0
$\begingroup$

As far as I know, if there is a directed arc with a negative cost, we change its direction to its opposite and get a positive cost. But in the following question, if we change the direction of the arc with the negative cost, we can't get to node 4 or node 1. How do you think I should approach this?

enter image description here

New contributor
diabolik is a new contributor to this site. Take care in asking for clarification, commenting, and answering. Check out our Code of Conduct.
$\endgroup$
1
$\begingroup$

No, making the change you describe could make the problem infeasible, as you observed for this instance. Instead, just think of the negative cost as a reward. If using the arc will reduce the overall cost, then the solver will exploit that.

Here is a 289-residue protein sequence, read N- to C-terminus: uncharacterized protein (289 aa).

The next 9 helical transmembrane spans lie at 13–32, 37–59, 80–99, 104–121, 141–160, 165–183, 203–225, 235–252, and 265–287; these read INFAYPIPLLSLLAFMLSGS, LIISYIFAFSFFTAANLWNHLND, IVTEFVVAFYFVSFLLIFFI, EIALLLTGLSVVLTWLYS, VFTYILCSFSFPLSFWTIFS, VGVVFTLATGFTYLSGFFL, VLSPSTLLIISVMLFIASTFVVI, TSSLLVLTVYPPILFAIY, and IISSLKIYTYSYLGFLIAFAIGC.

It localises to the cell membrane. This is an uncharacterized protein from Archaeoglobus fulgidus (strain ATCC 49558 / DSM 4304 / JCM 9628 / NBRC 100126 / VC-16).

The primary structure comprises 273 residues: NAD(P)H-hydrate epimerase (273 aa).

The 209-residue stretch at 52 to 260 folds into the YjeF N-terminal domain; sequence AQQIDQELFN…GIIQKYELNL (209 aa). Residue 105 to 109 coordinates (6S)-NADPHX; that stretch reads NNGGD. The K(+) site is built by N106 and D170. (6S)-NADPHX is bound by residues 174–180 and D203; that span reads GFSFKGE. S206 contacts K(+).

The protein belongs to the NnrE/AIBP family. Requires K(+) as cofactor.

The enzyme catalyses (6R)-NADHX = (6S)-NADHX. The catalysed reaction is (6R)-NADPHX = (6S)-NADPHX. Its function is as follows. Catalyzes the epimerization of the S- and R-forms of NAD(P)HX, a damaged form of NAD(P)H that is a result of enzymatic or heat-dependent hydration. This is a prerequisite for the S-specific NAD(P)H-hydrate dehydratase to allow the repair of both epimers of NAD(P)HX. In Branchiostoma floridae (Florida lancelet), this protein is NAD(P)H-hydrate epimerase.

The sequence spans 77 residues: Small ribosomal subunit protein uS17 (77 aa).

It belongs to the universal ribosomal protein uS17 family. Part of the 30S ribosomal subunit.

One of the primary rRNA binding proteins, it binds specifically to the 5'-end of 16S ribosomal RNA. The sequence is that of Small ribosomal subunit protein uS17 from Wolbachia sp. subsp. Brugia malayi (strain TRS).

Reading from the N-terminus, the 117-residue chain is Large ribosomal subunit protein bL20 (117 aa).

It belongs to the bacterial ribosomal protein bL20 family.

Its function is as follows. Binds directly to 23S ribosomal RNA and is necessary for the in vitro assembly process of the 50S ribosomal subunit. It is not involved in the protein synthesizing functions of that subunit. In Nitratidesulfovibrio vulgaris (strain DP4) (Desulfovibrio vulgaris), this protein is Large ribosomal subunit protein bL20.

$\endgroup$
  • $\begingroup$ Caveat: This works when there are no negative cycles, which is true here. If you change the cost of arc (3, 4) to, say, -6, you will get an infinite flow (or one hapless unit of flow doing the 1 -> 3 -> 4 -> 1 loop for the rest of eternity). If you are stuck with a negative cycle, you could be saved by bounds on the flows (but would still have to explain flow taking laps through the negative cycles). $\endgroup$ – prubin yesterday

Your Answer

diabolik is a new contributor. Be nice, and check out our Code of Conduct.

By clicking “Post Your Answer”, you agree to our terms of service, privacy policy and cookie policy

Not the answer you're looking for? Browse other questions tagged or ask your own question.